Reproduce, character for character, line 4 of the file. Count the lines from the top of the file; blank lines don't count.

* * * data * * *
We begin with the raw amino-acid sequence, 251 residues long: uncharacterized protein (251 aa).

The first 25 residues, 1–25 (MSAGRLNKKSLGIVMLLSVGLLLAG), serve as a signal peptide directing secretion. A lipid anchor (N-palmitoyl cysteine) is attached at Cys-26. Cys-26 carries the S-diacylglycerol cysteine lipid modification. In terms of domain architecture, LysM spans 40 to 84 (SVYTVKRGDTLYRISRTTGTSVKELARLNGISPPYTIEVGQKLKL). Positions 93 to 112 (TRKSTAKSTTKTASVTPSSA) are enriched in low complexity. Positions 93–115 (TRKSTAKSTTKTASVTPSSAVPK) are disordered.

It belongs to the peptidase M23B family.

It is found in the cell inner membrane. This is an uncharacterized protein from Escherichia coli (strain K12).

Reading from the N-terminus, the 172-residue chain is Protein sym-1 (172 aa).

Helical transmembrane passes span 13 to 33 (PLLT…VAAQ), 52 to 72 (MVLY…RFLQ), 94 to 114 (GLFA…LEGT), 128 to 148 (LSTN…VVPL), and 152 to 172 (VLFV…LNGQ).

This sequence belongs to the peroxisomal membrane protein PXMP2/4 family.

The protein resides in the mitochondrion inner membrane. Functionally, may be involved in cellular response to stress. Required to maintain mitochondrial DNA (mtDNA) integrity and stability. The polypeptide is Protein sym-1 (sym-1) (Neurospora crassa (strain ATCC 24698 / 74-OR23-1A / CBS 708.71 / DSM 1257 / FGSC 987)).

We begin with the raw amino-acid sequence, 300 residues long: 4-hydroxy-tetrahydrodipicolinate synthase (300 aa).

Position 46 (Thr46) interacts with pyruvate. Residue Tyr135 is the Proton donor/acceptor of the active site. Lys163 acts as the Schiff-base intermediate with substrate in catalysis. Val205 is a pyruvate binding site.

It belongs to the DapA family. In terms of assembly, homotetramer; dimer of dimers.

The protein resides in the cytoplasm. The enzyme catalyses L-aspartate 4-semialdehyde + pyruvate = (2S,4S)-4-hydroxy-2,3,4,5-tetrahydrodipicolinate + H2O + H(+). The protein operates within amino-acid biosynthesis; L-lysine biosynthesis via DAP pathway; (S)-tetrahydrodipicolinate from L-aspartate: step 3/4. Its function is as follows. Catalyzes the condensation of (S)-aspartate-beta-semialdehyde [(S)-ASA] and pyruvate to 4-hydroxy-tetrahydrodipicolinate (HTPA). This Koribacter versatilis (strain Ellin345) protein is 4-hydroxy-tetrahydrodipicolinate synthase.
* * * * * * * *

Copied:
It is found in the cell inner membrane. This is an uncharacterized protein from Escherichia coli (strain K12).